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The next stop for Jessica McCaskill looks like a megafight against Katie Taylor

March 13, 2021; Dallas, TX; Jessica "CasKilla" McCaskill defeats Cecilia "First Lady" Braekhus during their undisputed Welterweight Championship fight at the American Airlines Center in Dallas, TX. Mandatory Credit: Melina Pizano/Matchroom.
15
Mar

The radiant glow of victory didn’t last very long. Maybe a few hours. Maybe a little more. Then it dimmed. Time to get back to work.

The sun hadn’t even broached the horizon into a new day and Jessica McCaskill (10-2, 3 knockouts) was already thinking ahead.

She had just produced the biggest victory of her career—dominating future hall of famer Cecilia Braekhus in a rematch to retain four major titles (WBA, WBC, IBF and WBO) and win the inaugural Ring Magazine women’s welterweight championship.

McCaskill was barely out of the American Airlines Arena in Dallas on Saturday night when she was perched in front of a screen watching a replay of the fight at 4 a.m. Sunday morning.



McCaskill saw a lot of good things she did against Braekhus (36-2, 9 KOs), and some things she’ll need to work on forging ahead to what seems like an inevitable showdown with The Ring’s No. 1 pound-for-pound female fighter Katie Taylor.

Jessica McCaskill having some fun posing with her new Ring championship belt after defeating Cecilia Braekhus at the American Airlines Center (Photo by Ed Mulholland/Matchroom).

“Sometimes it’s different when you’re in there and when you watch it, so I thought I was doing really well, and I felt sharp, and to see it come through on the screen was good,” said McCaskill, who’s 36. “But it is pretty brutal watching the playbacks, because it’s like you won the spelling bee, and then you have to go home to dad and he’s like, ‘Let’s do some more spelling bee practice.’

“It’s like, ‘What did you do wrong, and what could you have done better?’ You almost have to berate yourself a little bit. We don’t sit on the high horse very long. We talk a lot more about the negatives. It wasn’t bad at all. I didn’t get a chance to bask in the glow—but I wouldn’t look to, either.”

McCaskill wants the other women out there at 147 to know she’s not taking any time off.

Rick Ramos, her manager and trainer, wasn’t surprised at all by the outcome. Ramos saw McCaskill sit more on her punches and was the more accurate puncher.

Ramos has spoken to Eddie Hearn, the executive managing director of Matchroom Boxing, Taylor’s promoter, about a possible million-dollar fight between the two stars.

Hearn didn’t commit, though he did admit, according to Ramos, it was a mega payday.

“Eddie was alluding to the summer, maybe June or July, depending on whether or not Katie Taylor takes another fight,” Ramos said. “I kind of want Katie to take another fight. She’s racking up the miles. If this fight takes place at 144, 145, or wherever this fight lands, because it’s below 147, I’m going to ask for eight-ounce gloves and we’re going to put some heat on Katie.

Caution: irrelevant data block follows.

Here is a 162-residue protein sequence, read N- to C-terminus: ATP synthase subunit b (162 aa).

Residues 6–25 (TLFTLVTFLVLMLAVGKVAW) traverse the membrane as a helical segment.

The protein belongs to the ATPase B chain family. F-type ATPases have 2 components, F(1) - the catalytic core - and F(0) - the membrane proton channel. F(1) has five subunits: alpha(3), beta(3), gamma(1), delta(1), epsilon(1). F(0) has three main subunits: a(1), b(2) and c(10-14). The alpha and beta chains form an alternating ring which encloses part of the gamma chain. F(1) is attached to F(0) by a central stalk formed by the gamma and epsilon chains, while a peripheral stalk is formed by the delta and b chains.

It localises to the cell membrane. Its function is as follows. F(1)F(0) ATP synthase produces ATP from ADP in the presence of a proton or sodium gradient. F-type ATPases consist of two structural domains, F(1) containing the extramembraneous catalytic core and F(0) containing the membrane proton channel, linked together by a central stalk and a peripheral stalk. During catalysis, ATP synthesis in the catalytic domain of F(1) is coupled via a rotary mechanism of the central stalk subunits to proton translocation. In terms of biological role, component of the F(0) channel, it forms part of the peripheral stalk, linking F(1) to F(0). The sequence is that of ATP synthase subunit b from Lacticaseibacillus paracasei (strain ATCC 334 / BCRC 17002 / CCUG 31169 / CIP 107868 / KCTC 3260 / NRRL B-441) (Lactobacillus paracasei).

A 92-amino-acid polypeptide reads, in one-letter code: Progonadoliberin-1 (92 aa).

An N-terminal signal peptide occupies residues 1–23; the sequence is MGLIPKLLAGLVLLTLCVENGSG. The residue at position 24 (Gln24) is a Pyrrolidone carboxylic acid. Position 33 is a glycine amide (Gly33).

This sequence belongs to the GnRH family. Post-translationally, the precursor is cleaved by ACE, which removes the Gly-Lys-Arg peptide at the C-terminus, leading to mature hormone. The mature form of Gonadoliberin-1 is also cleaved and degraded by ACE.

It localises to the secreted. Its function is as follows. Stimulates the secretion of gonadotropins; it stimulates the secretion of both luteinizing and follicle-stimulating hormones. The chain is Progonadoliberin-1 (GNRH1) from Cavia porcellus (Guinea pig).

“Hopefully, if we pull off Katie, Jessica will be one of the greatest female fighters of all-time. We’ll see.”

Team McCaskill saw glimpses of that against Braekhus.

Jessica McCaskill left no doubt this time against Cecilia Braekhus during their Undisputed Welterweight Championship fight at the American Airlines Center in Dallas, TX (Photo by Ed Mulholland/Matchroom).

Ramos felt like “The First Lady” wanted no part of McCaskill.

“We always felt confident against Cecilia,” Ramos said. “We picked up a couple of weeks ago that Cecilia was a little off; that there wasn’t something right about her. We wanted to explore that and see what happened.

“Maybe Cecilia was there for a payday. Maybe she was having problems making the weight, I don’t know. Jessica buzzed her in the second round, and hurt her in the third. Cecilia wanted no part of Jessica after that.”

McCaskill is now on an upward arc. She said she could have fought another handful of more rounds against Braekhus. For the rematch, McCaskill trained on two-minute rounds, instead of three-minute rounds, and did more than 10-plus rounds a day whether it was sparring or on the mitts.

And as for Taylor …

“I’ll follow Rick’s lead as to what’s next and there are names we talk about both privately and in public, weight classes we talk about privately and in public, but we never chase money, we chase legacy and belts,” McCaskill said. “We were offered six figures for a video game and we turned that down, because we didn’t feel the vibe and I didn’t like the communication. Money is not what we base things on. So, we turned it down.

“It wasn’t time.”

It is, however, McCaskill’s time.

Joseph Santoliquito is an award-winning sportswriter who has been working for Ring Magazine/RingTV.com since October 1997 and is the president of the Boxing Writers Association of America. He can be followed on twitter @JSantoliquito.

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